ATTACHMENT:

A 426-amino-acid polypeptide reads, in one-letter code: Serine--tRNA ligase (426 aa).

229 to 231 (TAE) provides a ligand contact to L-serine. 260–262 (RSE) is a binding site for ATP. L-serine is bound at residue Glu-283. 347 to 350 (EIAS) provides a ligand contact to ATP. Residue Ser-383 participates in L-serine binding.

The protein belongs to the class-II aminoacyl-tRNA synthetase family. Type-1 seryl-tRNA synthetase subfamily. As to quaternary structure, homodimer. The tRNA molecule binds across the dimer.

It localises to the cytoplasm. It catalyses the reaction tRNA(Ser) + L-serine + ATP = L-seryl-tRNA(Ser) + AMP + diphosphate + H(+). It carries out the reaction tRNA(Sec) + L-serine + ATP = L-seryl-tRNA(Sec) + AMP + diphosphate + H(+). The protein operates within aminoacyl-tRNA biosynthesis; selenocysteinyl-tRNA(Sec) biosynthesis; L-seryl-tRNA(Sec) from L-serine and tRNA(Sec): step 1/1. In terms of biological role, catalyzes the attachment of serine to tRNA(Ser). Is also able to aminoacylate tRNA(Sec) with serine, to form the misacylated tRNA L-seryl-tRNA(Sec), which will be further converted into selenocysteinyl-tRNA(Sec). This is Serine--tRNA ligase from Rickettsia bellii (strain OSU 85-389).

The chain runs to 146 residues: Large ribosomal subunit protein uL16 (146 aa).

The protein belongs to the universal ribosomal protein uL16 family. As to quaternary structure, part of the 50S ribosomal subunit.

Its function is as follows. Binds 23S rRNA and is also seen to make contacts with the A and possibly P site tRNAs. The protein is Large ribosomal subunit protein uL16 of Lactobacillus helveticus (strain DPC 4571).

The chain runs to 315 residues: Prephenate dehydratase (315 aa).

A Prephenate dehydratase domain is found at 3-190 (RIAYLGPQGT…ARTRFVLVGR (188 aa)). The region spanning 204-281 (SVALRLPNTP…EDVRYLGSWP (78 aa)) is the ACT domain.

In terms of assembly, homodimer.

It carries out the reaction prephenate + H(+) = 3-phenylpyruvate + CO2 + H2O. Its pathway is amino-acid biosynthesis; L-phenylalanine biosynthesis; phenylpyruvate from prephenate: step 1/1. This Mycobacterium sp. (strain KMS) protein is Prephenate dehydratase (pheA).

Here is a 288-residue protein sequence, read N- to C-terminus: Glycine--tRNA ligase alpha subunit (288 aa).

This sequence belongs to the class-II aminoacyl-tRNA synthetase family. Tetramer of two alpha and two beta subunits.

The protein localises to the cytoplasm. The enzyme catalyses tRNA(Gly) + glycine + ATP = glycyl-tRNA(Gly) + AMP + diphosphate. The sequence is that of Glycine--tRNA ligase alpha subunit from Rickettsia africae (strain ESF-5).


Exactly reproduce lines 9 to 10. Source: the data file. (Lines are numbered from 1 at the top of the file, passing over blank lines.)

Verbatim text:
A Prephenate dehydratase domain is found at 3-190 (RIAYLGPQGT…ARTRFVLVGR (188 aa)). The region spanning 204-281 (SVALRLPNTP…EDVRYLGSWP (78 aa)) is the ACT domain.

In terms of assembly, homodimer.